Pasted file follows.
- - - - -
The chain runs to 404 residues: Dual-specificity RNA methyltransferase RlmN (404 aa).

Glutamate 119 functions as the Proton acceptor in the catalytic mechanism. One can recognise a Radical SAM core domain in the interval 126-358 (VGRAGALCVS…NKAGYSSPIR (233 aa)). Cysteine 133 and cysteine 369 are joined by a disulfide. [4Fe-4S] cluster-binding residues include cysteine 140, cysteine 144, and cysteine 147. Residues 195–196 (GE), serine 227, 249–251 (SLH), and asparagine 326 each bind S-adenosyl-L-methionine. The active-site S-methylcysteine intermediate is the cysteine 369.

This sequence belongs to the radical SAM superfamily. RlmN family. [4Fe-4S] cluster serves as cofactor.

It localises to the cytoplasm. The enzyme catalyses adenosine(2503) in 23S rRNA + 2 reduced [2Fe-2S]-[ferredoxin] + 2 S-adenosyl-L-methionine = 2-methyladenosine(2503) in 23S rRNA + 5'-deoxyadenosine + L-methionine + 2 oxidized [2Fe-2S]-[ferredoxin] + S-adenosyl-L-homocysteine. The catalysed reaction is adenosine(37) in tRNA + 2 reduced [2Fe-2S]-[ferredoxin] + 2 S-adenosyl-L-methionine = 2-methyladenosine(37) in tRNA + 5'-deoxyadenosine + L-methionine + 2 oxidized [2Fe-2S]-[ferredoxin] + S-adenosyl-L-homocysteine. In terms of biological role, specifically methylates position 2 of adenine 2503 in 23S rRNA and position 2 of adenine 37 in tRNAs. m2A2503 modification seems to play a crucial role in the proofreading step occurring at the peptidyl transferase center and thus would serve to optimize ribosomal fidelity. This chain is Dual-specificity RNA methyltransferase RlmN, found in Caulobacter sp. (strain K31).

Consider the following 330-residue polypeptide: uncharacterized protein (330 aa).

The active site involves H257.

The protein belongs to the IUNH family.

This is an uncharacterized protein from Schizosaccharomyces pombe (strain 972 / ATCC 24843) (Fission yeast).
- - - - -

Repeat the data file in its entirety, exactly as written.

The chain runs to 404 residues: Dual-specificity RNA methyltransferase RlmN (404 aa).

Glutamate 119 functions as the Proton acceptor in the catalytic mechanism. One can recognise a Radical SAM core domain in the interval 126-358 (VGRAGALCVS…NKAGYSSPIR (233 aa)). Cysteine 133 and cysteine 369 are joined by a disulfide. [4Fe-4S] cluster-binding residues include cysteine 140, cysteine 144, and cysteine 147. Residues 195–196 (GE), serine 227, 249–251 (SLH), and asparagine 326 each bind S-adenosyl-L-methionine. The active-site S-methylcysteine intermediate is the cysteine 369.

This sequence belongs to the radical SAM superfamily. RlmN family. [4Fe-4S] cluster serves as cofactor.

It localises to the cytoplasm. The enzyme catalyses adenosine(2503) in 23S rRNA + 2 reduced [2Fe-2S]-[ferredoxin] + 2 S-adenosyl-L-methionine = 2-methyladenosine(2503) in 23S rRNA + 5'-deoxyadenosine + L-methionine + 2 oxidized [2Fe-2S]-[ferredoxin] + S-adenosyl-L-homocysteine. The catalysed reaction is adenosine(37) in tRNA + 2 reduced [2Fe-2S]-[ferredoxin] + 2 S-adenosyl-L-methionine = 2-methyladenosine(37) in tRNA + 5'-deoxyadenosine + L-methionine + 2 oxidized [2Fe-2S]-[ferredoxin] + S-adenosyl-L-homocysteine. In terms of biological role, specifically methylates position 2 of adenine 2503 in 23S rRNA and position 2 of adenine 37 in tRNAs. m2A2503 modification seems to play a crucial role in the proofreading step occurring at the peptidyl transferase center and thus would serve to optimize ribosomal fidelity. This chain is Dual-specificity RNA methyltransferase RlmN, found in Caulobacter sp. (strain K31).

Consider the following 330-residue polypeptide: uncharacterized protein (330 aa).

The active site involves H257.

The protein belongs to the IUNH family.

This is an uncharacterized protein from Schizosaccharomyces pombe (strain 972 / ATCC 24843) (Fission yeast).